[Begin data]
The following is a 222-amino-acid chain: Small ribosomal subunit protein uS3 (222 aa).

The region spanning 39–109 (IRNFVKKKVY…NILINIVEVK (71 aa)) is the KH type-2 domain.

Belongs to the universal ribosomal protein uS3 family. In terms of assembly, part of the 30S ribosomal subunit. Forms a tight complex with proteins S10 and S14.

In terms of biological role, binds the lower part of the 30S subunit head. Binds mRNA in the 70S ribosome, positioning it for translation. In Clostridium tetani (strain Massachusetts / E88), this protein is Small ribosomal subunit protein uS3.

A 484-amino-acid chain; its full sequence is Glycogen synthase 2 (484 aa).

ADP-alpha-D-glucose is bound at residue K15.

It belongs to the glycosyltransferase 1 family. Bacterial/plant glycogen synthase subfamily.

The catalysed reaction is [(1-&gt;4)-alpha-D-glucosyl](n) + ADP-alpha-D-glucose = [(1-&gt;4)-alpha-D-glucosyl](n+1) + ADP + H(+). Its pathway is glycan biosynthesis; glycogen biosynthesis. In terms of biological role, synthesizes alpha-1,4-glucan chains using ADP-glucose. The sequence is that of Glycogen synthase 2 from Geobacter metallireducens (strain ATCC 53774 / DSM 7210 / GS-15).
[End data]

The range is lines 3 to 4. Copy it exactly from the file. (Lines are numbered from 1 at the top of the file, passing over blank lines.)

Belongs to the universal ribosomal protein uS3 family. In terms of assembly, part of the 30S ribosomal subunit. Forms a tight complex with proteins S10 and S14.

In terms of biological role, binds the lower part of the 30S subunit head. Binds mRNA in the 70S ribosome, positioning it for translation. In Clostridium tetani (strain Massachusetts / E88), this protein is Small ribosomal subunit protein uS3.